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Next-Generation EPCIS

Planned enhancements to the EPC Information Services standard will improve traceability for nonserialized items and transformation processes.
By Ken Traub
Oct 01, 2012The Electronic Product Code Information Services (EPCIS) standard provides a way for companies to capture and share EPC data automatically. EPCIS defines an event—tagged items leaving a warehouse, for example—providing visibility into the supply chain. It lets businesses focus on the what, when, where and why of the event, without having to worry about how the RFID infrastructure captured the data.

In the five years since EPCIS was first published, it has proven extremely versatile, yet there are some business situations that can't be expressed naturally in the EPCIS language. With this in mind, GS1 recently kicked off a new working group within its Global Standards Management Process to create the next version of EPCIS. The upgraded standard is being designed to be fully backward-compatible with the existing EPCIS standard, and will expand the EPCIS language to handle business situations not expressed easily today.


One expected enhancement is the ability to trace objects identified by a batch or lot code. Existing EPCIS structures expect each object to be listed separately by its unique serial number. But in the health-care sector, for example, certain items, such as sutures and gloves, are identified by their manufacturing lot, rather than by a unique serial number on each suture or glove. The new EPCIS feature would allow an event to indicate one or more lots, as well as the number of items from each lot code that took part in the event. In addition, new EPCIS structures would show packing and unpacking of lot-identified items from a container, complementing the existing EPCIS structure that describes packing and unpacking of serialized items.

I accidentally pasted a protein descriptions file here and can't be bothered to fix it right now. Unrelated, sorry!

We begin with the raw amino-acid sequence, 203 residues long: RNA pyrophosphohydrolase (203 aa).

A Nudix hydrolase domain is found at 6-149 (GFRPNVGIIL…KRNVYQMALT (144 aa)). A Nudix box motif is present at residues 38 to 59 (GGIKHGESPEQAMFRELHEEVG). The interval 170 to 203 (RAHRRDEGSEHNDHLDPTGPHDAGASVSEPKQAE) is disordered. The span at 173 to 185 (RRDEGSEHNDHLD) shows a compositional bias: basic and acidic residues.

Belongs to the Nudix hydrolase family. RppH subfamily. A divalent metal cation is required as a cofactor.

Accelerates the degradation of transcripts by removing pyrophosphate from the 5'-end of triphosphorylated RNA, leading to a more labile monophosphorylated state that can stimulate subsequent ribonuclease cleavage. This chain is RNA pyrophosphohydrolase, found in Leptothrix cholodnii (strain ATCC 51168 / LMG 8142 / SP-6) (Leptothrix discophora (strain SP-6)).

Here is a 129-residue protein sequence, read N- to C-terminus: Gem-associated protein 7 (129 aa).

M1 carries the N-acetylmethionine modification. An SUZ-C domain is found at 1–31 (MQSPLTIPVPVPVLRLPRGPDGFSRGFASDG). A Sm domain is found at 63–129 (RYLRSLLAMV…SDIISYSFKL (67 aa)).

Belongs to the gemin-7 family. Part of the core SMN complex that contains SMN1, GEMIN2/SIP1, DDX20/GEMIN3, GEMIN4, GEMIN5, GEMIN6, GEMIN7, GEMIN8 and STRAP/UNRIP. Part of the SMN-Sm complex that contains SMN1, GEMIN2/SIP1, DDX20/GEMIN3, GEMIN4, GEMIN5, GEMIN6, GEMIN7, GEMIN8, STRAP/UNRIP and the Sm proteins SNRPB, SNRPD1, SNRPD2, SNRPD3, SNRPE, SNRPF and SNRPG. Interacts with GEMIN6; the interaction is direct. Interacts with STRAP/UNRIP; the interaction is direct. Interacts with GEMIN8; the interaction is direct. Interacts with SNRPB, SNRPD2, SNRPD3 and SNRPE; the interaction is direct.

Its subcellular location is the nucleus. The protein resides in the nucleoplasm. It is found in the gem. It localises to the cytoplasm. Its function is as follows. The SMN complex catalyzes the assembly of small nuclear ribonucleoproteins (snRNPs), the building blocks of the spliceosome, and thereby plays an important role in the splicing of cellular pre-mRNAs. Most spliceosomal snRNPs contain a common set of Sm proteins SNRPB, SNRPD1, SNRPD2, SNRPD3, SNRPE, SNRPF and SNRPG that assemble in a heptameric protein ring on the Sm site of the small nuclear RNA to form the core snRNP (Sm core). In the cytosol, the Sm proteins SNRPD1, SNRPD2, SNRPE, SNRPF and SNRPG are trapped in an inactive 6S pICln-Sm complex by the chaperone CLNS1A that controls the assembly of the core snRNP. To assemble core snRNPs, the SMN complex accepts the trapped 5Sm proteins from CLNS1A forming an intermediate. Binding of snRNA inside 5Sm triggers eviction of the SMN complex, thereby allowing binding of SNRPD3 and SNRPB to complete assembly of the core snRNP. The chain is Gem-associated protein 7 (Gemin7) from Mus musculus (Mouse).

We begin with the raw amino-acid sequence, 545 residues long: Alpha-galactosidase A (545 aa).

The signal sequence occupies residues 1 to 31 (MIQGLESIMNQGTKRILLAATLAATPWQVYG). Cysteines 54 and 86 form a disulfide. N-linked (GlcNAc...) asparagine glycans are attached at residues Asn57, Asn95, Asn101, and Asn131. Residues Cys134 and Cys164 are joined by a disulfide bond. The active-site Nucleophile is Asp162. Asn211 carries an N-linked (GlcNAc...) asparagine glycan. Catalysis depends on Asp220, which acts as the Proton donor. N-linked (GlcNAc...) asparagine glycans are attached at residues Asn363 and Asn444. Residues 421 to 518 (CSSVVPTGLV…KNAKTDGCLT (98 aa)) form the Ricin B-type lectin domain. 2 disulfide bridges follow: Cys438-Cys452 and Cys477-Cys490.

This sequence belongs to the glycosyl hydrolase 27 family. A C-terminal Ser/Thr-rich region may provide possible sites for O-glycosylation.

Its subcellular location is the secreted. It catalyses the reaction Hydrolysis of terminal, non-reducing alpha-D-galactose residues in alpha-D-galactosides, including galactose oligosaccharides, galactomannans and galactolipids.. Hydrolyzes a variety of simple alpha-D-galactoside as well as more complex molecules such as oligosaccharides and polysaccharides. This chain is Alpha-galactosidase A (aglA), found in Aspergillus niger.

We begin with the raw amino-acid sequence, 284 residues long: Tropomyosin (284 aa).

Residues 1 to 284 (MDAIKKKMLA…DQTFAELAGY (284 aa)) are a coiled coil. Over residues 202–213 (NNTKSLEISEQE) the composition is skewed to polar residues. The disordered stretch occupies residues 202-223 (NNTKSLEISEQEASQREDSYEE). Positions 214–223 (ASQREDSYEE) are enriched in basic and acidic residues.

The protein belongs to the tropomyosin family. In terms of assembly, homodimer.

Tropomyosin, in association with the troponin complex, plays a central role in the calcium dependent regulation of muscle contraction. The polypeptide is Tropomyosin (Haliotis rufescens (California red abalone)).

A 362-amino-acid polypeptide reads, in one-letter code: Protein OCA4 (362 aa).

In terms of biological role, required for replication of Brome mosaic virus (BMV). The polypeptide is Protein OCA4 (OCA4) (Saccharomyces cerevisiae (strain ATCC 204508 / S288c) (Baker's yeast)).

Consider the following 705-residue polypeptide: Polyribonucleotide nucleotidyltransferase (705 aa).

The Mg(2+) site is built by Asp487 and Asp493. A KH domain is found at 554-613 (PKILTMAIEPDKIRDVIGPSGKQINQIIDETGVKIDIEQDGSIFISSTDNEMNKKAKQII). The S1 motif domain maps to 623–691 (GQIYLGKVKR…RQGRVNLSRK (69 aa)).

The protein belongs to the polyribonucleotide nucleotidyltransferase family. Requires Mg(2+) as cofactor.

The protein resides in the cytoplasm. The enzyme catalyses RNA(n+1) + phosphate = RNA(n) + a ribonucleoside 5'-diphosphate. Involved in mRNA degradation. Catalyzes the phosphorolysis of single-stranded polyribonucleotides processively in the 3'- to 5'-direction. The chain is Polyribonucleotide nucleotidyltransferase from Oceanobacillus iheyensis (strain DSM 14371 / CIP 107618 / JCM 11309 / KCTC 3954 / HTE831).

Another anticipated enhancement is the ability to handle "transformations." In the food-processing industry, for example, many companies grind together different cuts of meat to make packages of hamburger. The transformation of one thing into another occurs in many manufacturing industries as well. The new EPCIS structure would allow both a list of inputs consumed and a list of outputs produced to be carried in the same event.

It's also likely the working group will standardize data that many implementations today include through proprietary customization, such as "ship from" and "ship to" information, packaging levels and vocabulary used in pharmaceutical e-pedigrees. Standardizing this data will lead to greater cross-business and cross-industry interoperability.

The work is just beginning, so now is an excellent time to get involved in GS1 to help bring EPCIS to the next maturity level. End users and solution providers who use EPCIS—or are considering deploying RFID tracking within their supply chains—are encouraged to join, to help ensure EPCIS evolves to meet the needs of their industries, including health care, food processing, manufacturing and transportation.

Ken Traub is the founder of Ken Traub Consulting, a Mass.-based firm providing services to soft­ware product companies and enterprises that rely on advanced software technology to run their businesses.
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